Monday, March 17, 2008

Coming Apart

Coming Apart; Drama, USA, 1969; D: Milton Moses Ginsberg, S: Rip Torn, Sally Kirkland, Darlene Cotton, Phoebe Dorin, Robert Blankshine, Julie Garfield, Viveca Lindfors

New York. Joe Glazer is a psychiatrist who placed a hidden camera in one of his pictures in order to film his affairs in his apartment. He encounters numerous women: a masochist who wants him to burn cigarettes on her chest; a blond with her baby; a former client; some girls on a party; his former girlfriend. Ultimately, he feels more and more depressed, until he shows the camera to a girl. In slow motion, one girl wrecks his whole apartment.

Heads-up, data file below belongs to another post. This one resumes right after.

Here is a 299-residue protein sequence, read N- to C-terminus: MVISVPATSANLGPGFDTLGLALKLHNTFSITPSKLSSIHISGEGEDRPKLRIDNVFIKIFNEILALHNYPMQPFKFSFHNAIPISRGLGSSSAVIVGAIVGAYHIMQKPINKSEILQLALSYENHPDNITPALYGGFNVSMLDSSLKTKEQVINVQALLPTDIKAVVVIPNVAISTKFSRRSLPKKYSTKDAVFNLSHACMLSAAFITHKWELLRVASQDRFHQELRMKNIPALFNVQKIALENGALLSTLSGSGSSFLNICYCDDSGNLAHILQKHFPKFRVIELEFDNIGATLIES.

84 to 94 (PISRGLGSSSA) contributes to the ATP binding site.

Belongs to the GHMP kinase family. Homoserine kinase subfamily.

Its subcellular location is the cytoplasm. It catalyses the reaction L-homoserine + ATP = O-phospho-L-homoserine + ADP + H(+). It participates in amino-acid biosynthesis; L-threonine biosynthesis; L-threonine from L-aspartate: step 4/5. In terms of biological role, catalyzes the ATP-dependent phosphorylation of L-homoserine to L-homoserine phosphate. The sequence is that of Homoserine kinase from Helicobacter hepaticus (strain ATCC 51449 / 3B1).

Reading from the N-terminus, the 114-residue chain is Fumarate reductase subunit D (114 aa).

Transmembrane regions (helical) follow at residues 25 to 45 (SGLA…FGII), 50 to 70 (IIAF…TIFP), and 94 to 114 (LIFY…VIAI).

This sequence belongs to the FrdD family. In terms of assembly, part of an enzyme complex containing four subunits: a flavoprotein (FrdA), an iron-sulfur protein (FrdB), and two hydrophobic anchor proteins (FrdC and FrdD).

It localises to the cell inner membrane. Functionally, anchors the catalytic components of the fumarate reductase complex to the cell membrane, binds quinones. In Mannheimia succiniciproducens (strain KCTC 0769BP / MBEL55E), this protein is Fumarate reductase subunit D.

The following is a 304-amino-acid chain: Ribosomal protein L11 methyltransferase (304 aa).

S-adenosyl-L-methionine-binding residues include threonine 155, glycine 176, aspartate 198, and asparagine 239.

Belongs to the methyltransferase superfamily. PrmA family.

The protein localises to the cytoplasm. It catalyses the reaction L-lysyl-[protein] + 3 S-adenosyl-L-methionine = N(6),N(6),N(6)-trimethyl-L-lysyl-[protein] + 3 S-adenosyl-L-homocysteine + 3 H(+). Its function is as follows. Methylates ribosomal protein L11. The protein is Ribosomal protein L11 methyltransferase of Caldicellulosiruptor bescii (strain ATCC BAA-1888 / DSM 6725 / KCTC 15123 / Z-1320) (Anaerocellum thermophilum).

Cult underground experimental black and white art-drama "Coming Apart" caused a real sensation back in 1969 due to it's free use of erotic, foul language and voyeurism, and it's ferocity still seems undated - but everything else in it does not. The whole film is shot through one angle of the protagonist Joe's hidden camera in his apartment, creating a documentary feel to it, hence the story consists only out of long takes that last up to 10 minutes, but the static tone and the poor insight into the soul of the characters ultimately lead to boredom. All of the women that visit Joe are interesting, but one note episodes, and it doesn't seem that realistic that he could seduce almost everyone of them. In one particularly grim scene, he strips and holds a naked girl, Joann, upside down, casually joking around with her, but when she takes his photo to make a picture, he suddenly looses his temper and wrecks the whole positive mood built between them by aggressively shouting to let it down - obviously, he likes to observe others, but can't tolerate when someone wants to capture him on a photo. The naked girl then nonchalantly dances and tries to save the situation why fooling around, and goes to "ride" his leg like a cowboy. It's a funny moment, but since we don't see the girl anymore, all of her charms go away with her. Bizarrely, even those fascinating voyeuristic insights into private lives become monotone after a while, until this overlong one-sided film becomes just a solid piece of pale cinema.


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